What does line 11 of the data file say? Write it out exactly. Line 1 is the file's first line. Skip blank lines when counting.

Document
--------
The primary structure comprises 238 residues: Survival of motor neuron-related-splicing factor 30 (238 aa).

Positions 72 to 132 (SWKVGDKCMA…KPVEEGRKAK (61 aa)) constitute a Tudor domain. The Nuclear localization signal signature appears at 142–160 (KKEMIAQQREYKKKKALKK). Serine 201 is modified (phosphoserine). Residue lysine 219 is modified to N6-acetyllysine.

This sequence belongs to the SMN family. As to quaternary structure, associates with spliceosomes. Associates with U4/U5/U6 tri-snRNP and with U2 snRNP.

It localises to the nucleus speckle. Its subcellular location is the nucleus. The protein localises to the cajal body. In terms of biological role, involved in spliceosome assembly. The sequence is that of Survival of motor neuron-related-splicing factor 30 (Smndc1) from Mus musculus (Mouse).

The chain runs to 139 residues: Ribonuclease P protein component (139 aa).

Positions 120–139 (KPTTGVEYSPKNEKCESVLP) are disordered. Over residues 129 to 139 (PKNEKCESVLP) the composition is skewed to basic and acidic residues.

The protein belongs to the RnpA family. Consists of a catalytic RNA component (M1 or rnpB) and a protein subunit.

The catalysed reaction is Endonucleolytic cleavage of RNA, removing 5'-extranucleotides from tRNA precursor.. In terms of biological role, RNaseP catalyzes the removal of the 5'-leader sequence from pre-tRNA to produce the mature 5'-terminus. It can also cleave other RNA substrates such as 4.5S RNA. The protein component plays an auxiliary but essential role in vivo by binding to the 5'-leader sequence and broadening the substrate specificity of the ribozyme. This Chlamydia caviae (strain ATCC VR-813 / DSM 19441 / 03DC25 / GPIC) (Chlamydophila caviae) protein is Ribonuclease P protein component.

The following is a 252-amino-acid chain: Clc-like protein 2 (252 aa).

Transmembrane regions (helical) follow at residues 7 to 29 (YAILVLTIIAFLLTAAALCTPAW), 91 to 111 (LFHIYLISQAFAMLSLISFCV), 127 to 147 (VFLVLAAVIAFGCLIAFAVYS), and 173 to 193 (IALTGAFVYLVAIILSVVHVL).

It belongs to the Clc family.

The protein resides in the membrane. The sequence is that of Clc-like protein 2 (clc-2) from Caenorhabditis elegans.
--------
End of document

It belongs to the Clc family.